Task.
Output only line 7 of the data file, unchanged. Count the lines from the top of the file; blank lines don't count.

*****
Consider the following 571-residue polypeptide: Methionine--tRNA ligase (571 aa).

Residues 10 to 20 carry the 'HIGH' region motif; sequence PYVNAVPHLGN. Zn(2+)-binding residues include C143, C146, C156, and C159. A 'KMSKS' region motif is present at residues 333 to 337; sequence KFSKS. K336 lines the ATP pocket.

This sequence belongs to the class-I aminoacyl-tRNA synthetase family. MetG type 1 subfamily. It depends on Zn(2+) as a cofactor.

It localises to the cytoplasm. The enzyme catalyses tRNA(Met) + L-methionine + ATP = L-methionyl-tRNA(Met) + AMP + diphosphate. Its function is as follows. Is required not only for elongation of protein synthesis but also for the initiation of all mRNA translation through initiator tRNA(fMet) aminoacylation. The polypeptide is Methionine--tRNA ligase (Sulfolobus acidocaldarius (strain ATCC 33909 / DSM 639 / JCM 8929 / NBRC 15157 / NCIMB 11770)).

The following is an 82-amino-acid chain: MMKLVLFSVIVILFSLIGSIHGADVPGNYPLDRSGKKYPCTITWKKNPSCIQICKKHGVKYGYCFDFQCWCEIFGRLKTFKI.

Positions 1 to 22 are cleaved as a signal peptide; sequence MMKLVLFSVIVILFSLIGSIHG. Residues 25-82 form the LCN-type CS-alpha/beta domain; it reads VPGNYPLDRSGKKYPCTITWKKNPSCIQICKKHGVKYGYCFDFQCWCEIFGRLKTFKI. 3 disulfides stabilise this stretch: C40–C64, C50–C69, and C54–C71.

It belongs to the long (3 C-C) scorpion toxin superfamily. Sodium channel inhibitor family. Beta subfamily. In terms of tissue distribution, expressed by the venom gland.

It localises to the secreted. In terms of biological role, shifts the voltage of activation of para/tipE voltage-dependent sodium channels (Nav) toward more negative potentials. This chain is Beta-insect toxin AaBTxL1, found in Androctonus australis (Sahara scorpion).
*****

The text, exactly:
It belongs to the long (3 C-C) scorpion toxin superfamily. Sodium channel inhibitor family. Beta subfamily. In terms of tissue distribution, expressed by the venom gland.